Has anyone noticed that Hulu has been getting a decent little collection of media together? They’ve been creating some original stuff, too, but in terms of established properties, the platform has a good bit of content, especially for fans of animation.
Sure, they’ve got those Animation Domination shows like Bob’s Burgers, Family Guy, and American Dad, but when you’re looking for animated feature-length films for yourself or the little ones, there’s a good selection here, and we’re going to talk about just a few of the best animated movies on Hulu right now.
We will do our best to keep this list updated, since streaming services and property owners sure do like to change streaming platforms at the drop of a very heavy hat.
Trolls World Tour (2020)
Alright. So. If you’ve read a lot of the other stuff we’ve written about here on the site, you’ll know that we tend to like more heady media, whether it’s animated or live-action.
The Trolls film franchise, on the other hand, is not very heady at all. Each one still offers a good solid story, but these movies were not created to make you think, and that’s ok.
We’ve seen all three of the Trolls movies by this point, though we’d have a hard time telling you what happened in the first two.
But Trolls 3, also known by its real title of Trolls World Tour, is all about the rock trolls who want to make all trolls everywhere only play rock all the time because they like it or something and they’ve closed their minds to other genres.
Right away you can probably guess at the moral messaging of the movie: being ok is different and you should respect people who like and do and are different things.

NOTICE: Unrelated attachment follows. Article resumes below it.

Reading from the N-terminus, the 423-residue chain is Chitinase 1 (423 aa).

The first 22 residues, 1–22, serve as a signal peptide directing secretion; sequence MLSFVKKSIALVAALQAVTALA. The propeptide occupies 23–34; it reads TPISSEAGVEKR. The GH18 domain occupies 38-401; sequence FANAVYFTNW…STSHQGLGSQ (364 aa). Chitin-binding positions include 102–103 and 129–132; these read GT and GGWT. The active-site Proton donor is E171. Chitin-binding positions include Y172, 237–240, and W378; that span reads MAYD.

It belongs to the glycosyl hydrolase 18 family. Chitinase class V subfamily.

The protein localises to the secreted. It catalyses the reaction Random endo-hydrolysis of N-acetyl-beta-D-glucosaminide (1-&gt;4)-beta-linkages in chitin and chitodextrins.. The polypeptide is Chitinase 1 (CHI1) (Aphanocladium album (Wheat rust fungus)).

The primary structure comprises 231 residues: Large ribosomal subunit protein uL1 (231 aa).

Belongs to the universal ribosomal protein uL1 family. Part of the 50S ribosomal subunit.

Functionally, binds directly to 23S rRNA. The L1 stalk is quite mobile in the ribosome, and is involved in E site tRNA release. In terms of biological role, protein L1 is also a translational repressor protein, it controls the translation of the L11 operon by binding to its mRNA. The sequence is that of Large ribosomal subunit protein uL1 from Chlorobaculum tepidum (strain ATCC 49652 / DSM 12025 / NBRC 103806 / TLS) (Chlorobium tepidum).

Again, nothing outstanding. Not a big Oscar contender, in our opinion. But the candy-colored visuals are lovely, even for grownups, and the music used throughout is trendy without being toooo current or out of touch with the sensibilities of the modern-day youth.
Oh yeah, there’s also a whole section where the Funk trolls sing a song that’s kind of about cultural appropriation, so I guess it ends up earning the heady badge after all.
Chicken Run (2000)
We were so very happy to discover that Chicken Run, the early-2000s stop-motion CLASSIC, is readily available on Hulu right this minute. And if it’s not anymore, we’re so, so sorry.
This is a great movie. Chances are you’ve seen it already by now, but that doesn’t matter at all. Watch it again because you can. Get a friend’s Hulu login, tip-type the title into the search bar there and get whisked away to one of the most creative and bubbly (yet somehow weirdly grounded) animated movies of the last 20 years.
Chicken Run comes from Aardman Animations, the studio responsible for Wallace & Gromit as well as the fantastic short-run series Creature Comforts.
We follow a bunch of hens looking for a way to escape their imminent demise. That’s all we’re gonna give you. Sorry.
Rango has gained an interesting reputation in the many years since its release. It was released toward the tail-end of Johnny Depp’s prolific period, but the real draw, at least for us, is just how great this movie looks.